Prior to the COVID outbreak, the main topics of conversation and concern were low growth and low inflation, with low productivity and ageing demographics hampering the developed economies. Central banks have been forced into successive long periods of monetary support with asset purchases seemingly a permanent feature, just like the Bank of Japan. But this support was necessary as regulators were successfully reshaping the financial sector post-2008, whilst the corporate sector was also restructuring their balance sheets.
Looking ahead, we are still dealing with many of the same problems as before. Potential growth rates are still under pressure, compounded by newer restrictions that will prevent large-scale immigration to boost labour supply (a key component of potential growth rates). Regulators are adding to the economic burden as they demand banks to further strengthen their balance sheets from an already strong position, withdrawing liquidity from the wider economy.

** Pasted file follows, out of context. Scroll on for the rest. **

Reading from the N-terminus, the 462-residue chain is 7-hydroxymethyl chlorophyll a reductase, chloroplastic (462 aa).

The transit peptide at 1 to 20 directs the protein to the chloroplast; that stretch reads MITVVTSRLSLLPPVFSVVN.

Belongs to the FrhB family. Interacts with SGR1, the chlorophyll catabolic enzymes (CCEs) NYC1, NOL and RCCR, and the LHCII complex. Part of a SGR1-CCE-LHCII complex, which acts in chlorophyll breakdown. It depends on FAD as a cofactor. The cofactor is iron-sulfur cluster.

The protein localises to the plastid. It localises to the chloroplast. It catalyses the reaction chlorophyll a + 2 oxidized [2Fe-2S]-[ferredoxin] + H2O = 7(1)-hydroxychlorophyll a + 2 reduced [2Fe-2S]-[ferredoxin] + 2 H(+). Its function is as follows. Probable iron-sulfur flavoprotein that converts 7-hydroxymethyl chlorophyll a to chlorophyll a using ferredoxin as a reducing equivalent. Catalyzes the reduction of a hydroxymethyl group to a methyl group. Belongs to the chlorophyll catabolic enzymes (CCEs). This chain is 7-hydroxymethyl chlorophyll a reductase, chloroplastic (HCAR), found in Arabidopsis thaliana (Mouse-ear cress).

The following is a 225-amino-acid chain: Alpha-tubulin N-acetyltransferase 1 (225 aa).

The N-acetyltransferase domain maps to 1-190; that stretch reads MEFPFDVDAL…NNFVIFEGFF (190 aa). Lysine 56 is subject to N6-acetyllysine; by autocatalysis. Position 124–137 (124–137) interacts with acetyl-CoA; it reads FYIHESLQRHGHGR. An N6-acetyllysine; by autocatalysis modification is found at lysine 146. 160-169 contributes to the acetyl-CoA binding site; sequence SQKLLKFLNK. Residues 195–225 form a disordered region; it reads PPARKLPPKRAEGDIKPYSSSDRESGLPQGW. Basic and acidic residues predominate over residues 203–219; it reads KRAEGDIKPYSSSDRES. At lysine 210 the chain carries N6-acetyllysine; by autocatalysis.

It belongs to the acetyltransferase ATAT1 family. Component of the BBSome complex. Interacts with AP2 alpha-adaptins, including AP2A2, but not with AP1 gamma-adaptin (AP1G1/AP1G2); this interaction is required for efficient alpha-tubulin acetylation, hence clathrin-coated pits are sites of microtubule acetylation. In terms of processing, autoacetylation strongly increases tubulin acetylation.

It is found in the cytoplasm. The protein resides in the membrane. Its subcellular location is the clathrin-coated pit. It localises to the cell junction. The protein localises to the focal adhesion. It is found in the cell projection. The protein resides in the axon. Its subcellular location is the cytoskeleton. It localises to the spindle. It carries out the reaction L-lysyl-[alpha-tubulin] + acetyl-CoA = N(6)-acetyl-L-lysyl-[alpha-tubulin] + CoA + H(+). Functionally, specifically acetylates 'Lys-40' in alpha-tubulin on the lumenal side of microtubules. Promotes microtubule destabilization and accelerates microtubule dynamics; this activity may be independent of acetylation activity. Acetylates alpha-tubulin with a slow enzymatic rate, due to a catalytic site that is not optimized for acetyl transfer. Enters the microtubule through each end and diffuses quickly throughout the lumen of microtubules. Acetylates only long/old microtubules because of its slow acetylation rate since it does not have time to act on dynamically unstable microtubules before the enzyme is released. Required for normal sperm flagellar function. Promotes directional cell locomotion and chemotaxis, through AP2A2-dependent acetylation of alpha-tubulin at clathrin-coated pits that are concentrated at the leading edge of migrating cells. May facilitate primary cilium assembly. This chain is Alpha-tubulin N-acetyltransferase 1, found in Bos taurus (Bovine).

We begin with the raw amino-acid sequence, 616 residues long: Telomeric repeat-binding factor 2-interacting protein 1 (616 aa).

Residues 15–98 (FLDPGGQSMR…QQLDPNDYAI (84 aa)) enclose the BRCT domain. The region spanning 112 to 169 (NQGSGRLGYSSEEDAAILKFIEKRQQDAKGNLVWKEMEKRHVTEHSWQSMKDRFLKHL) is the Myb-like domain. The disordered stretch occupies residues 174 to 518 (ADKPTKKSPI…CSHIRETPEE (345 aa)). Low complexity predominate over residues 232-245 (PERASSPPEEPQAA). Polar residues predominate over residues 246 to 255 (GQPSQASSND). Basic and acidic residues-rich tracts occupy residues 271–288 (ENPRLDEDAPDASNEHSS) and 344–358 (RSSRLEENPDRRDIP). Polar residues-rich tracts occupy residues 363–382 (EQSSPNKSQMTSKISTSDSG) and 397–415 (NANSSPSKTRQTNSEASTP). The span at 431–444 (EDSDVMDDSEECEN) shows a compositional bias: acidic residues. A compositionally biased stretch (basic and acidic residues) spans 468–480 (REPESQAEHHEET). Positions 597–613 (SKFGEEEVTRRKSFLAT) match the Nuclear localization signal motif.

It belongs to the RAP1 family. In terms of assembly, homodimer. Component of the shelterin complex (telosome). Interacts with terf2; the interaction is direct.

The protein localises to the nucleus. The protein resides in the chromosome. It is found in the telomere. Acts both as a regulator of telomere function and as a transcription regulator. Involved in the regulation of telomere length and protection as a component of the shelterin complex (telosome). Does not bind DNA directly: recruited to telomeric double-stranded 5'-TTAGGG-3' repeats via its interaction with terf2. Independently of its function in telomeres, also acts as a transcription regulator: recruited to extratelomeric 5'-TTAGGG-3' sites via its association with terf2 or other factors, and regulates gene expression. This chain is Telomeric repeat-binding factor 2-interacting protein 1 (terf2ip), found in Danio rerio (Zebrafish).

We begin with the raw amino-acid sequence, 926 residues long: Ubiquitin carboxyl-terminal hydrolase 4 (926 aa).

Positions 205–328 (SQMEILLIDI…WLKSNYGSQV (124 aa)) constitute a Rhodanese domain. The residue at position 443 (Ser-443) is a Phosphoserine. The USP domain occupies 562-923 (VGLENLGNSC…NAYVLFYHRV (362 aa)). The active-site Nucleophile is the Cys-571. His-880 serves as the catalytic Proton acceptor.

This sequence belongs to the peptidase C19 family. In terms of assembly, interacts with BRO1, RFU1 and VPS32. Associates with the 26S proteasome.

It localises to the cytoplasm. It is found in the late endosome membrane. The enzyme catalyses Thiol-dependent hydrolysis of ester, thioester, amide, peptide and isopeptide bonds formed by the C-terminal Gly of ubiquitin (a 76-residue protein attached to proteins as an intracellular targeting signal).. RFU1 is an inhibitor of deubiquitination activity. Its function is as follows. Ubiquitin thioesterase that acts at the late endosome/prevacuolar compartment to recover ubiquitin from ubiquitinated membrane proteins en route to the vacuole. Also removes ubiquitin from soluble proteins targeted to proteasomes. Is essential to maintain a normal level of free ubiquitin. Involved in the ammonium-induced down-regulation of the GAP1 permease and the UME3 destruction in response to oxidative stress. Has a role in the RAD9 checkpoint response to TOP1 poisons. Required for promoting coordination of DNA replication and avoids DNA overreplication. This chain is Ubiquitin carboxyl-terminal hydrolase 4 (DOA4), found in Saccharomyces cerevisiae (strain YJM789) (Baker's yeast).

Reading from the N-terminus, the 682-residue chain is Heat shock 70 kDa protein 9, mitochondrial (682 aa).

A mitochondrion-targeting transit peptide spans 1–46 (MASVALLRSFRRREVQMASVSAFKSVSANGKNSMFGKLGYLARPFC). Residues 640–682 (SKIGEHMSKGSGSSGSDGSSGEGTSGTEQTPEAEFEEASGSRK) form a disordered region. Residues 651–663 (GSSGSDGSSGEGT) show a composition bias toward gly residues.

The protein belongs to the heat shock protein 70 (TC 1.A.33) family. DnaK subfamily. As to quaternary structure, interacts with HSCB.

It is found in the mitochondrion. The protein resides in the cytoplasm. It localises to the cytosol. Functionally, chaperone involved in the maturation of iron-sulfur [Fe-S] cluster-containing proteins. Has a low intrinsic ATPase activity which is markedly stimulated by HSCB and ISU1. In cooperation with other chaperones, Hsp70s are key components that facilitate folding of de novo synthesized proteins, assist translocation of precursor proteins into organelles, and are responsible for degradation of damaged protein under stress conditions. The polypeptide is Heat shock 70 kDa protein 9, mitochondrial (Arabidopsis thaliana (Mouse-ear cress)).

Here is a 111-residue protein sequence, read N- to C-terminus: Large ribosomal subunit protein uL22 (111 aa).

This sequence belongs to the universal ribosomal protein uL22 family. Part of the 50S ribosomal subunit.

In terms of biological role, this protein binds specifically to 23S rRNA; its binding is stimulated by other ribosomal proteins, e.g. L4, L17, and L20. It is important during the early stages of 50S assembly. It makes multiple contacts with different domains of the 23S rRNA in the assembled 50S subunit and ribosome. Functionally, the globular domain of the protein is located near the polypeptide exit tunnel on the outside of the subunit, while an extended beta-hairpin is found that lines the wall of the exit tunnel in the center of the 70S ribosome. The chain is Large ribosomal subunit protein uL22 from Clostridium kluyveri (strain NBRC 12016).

The central banks will also be wary of deploying the Quantitative Easing tool again, even if growth is lower and inflation falls back towards target in 2024. Forward looking interest rate expectations are beginning to shift, with the prospect of rate cuts into 2024 beginning to feature. However, central banks will not be cowered into stopping now as demand needs to be constrained and blinking early will merely make the situation worse.
We believe that unless there is a real liquidity issue, the era of large-scale fresh asset purchases is finally ending.
As we move ahead over the next few quarters, we would expect the call of low growth and lower inflation to get even louder.